02 March 2012

A Penny For Space Exploration Is Worth It. We Shouldn't Leave Space Exploration To The Chinese.

A few excerpts from Foreign Affairs: The Case for Space: Why We Should Keep Reaching for the Stars. (It's behind a pay wall, but you should be a subscriber, anyway. It's a great magazine.) A good article, which makes compelling arguments for our continued involvement in space exploration. A few salient points:

If the United States commits to the goal of reaching Mars, it will almost certainly do so in reaction to the progress of other nations -- as was the case with NASA, the Apollo program, and the project that became the International Space Station.

Last December, China released an official strategy paper describing an ambitious five-year plan to advance its space capabilities.

When it comes to its space programs, China is not in the habit of proffering grand but empty visions. Far from it: the country has an excellent track record of matching promises with achievements.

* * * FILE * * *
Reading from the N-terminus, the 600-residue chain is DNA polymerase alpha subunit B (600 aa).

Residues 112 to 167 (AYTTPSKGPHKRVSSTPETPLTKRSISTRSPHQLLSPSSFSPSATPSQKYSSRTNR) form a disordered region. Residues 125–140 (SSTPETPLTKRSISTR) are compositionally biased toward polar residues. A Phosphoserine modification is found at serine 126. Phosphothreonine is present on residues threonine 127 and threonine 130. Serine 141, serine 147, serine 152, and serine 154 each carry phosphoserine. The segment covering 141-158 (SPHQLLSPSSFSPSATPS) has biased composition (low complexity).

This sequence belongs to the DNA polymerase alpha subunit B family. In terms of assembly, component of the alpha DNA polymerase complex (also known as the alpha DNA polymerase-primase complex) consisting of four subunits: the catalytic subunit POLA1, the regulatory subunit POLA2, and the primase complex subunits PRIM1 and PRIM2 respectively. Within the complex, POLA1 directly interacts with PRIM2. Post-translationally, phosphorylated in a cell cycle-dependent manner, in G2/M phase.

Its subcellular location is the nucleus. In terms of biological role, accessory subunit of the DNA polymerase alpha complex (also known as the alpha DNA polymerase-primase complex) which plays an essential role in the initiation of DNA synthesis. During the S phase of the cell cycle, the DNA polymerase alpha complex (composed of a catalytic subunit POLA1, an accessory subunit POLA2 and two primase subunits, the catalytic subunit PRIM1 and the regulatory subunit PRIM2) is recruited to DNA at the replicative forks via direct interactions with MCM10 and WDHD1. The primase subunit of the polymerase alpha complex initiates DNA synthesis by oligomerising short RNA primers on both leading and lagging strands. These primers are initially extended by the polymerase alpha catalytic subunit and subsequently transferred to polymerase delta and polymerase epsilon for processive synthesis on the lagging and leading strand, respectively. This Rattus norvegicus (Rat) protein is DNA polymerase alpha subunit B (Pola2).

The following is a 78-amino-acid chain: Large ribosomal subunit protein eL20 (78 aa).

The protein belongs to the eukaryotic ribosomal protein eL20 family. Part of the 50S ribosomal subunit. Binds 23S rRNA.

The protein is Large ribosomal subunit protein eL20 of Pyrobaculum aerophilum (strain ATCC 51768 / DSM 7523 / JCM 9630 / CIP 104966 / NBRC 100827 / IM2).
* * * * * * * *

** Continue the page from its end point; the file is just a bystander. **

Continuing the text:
The partisanship surrounding space exploration and the retrenching of U.S. space policy are part of a more general trend: the decline of science in the United States. As its interest in science wanes, the country loses ground to the rest of the industrialized world in every measure of technological proficiency.

Clearly defined, goal-oriented support for specific outcomes in specific fields may yield evolutionary advances, but cross-pollination involving a diversity of sciences much more readily encourages revolutionary discoveries. And nothing spurs cross-pollination like space exploration, which draws from the ranks of astrophysicists, biologists, chemists, engineers, planetary geologists, and subspecialists in those fields. Without healthy federal support for the space program, ambitions calcify, and the economy that once thrived on a culture of innovation retreats from the world stage.

Many will ask, “Why are we spending billion of dollars up there in space when we have pressing problems down here on Earth?” That question should be replaced by a more illuminating one: “As a fraction of one of my tax dollars today, what is the total cost of all U.S. spaceborne telescopes and planetary probes, the rovers on Mars, the International Space Station, the recently terminated space shuttle, telescopes yet to orbit, and missions yet to fly?” The answer is one-half of one penny. During the storied Apollo era, peak NASA spending (in 1965–66) amounted to a bit more than four cents on the tax dollar. If the United States restored funding for NASA to even a quarter of that level -- a penny on the tax dollar -- the country could reclaim its preeminence in a field that shaped its twentieth-century ascendancy.

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